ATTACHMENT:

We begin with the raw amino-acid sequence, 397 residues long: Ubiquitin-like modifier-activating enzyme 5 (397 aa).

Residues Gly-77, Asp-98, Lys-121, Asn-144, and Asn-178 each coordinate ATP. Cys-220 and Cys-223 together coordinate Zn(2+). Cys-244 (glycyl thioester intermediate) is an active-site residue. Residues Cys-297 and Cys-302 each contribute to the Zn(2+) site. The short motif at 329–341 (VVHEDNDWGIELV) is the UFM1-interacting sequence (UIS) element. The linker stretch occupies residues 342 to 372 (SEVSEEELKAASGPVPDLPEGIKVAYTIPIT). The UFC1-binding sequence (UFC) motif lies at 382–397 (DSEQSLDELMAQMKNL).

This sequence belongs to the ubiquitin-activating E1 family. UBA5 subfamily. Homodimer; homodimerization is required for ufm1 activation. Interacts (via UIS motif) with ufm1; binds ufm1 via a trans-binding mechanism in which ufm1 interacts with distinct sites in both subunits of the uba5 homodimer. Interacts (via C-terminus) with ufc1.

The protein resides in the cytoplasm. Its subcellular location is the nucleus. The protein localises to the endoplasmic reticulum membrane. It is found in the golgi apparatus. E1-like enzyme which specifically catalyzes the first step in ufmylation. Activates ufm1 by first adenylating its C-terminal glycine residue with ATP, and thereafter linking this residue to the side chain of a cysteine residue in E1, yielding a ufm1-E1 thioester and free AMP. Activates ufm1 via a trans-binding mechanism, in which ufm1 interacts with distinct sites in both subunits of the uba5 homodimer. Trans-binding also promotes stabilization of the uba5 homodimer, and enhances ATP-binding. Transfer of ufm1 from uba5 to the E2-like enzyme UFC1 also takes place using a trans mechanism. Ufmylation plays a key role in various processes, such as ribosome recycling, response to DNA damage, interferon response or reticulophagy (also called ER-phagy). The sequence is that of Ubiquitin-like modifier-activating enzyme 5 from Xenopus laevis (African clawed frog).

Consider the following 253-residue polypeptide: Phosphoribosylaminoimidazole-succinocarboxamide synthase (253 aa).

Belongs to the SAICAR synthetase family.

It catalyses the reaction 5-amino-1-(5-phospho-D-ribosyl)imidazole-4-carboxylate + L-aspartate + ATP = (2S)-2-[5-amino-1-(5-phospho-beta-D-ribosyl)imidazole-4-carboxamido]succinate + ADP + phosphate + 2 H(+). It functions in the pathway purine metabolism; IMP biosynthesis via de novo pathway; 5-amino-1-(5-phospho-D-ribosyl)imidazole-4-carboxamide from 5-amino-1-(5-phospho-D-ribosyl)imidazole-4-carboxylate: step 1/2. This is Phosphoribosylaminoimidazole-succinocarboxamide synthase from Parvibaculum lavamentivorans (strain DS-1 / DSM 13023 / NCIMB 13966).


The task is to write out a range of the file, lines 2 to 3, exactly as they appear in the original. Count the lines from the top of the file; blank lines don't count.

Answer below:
Residues Gly-77, Asp-98, Lys-121, Asn-144, and Asn-178 each coordinate ATP. Cys-220 and Cys-223 together coordinate Zn(2+). Cys-244 (glycyl thioester intermediate) is an active-site residue. Residues Cys-297 and Cys-302 each contribute to the Zn(2+) site. The short motif at 329–341 (VVHEDNDWGIELV) is the UFM1-interacting sequence (UIS) element. The linker stretch occupies residues 342 to 372 (SEVSEEELKAASGPVPDLPEGIKVAYTIPIT). The UFC1-binding sequence (UFC) motif lies at 382–397 (DSEQSLDELMAQMKNL).

This sequence belongs to the ubiquitin-activating E1 family. UBA5 subfamily. Homodimer; homodimerization is required for ufm1 activation. Interacts (via UIS motif) with ufm1; binds ufm1 via a trans-binding mechanism in which ufm1 interacts with distinct sites in both subunits of the uba5 homodimer. Interacts (via C-terminus) with ufc1.